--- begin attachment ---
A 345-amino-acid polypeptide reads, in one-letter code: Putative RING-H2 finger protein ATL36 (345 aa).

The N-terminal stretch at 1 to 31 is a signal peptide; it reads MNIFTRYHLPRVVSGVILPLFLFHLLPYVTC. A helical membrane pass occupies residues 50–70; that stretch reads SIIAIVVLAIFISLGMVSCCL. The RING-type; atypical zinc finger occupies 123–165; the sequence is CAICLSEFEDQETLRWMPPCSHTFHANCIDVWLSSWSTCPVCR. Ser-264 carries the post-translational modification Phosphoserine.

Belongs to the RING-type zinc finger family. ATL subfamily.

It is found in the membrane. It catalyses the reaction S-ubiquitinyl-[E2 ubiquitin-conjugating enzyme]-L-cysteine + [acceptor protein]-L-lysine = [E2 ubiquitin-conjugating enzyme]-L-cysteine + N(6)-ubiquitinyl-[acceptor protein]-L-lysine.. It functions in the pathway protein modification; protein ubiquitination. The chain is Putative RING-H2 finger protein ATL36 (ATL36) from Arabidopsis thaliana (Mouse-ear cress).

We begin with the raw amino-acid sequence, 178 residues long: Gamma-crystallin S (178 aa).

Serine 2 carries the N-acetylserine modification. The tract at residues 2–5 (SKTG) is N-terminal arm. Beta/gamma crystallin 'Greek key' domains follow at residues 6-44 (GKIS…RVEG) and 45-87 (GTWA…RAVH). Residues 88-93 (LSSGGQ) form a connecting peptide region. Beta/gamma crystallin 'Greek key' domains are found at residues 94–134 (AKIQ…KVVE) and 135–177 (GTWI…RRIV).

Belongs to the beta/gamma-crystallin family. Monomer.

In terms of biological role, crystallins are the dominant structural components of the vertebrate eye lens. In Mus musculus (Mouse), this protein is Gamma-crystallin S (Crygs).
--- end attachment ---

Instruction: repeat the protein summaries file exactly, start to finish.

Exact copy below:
A 345-amino-acid polypeptide reads, in one-letter code: Putative RING-H2 finger protein ATL36 (345 aa).

The N-terminal stretch at 1 to 31 is a signal peptide; it reads MNIFTRYHLPRVVSGVILPLFLFHLLPYVTC. A helical membrane pass occupies residues 50–70; that stretch reads SIIAIVVLAIFISLGMVSCCL. The RING-type; atypical zinc finger occupies 123–165; the sequence is CAICLSEFEDQETLRWMPPCSHTFHANCIDVWLSSWSTCPVCR. Ser-264 carries the post-translational modification Phosphoserine.

Belongs to the RING-type zinc finger family. ATL subfamily.

It is found in the membrane. It catalyses the reaction S-ubiquitinyl-[E2 ubiquitin-conjugating enzyme]-L-cysteine + [acceptor protein]-L-lysine = [E2 ubiquitin-conjugating enzyme]-L-cysteine + N(6)-ubiquitinyl-[acceptor protein]-L-lysine.. It functions in the pathway protein modification; protein ubiquitination. The chain is Putative RING-H2 finger protein ATL36 (ATL36) from Arabidopsis thaliana (Mouse-ear cress).

We begin with the raw amino-acid sequence, 178 residues long: Gamma-crystallin S (178 aa).

Serine 2 carries the N-acetylserine modification. The tract at residues 2–5 (SKTG) is N-terminal arm. Beta/gamma crystallin 'Greek key' domains follow at residues 6-44 (GKIS…RVEG) and 45-87 (GTWA…RAVH). Residues 88-93 (LSSGGQ) form a connecting peptide region. Beta/gamma crystallin 'Greek key' domains are found at residues 94–134 (AKIQ…KVVE) and 135–177 (GTWI…RRIV).

Belongs to the beta/gamma-crystallin family. Monomer.

In terms of biological role, crystallins are the dominant structural components of the vertebrate eye lens. In Mus musculus (Mouse), this protein is Gamma-crystallin S (Crygs).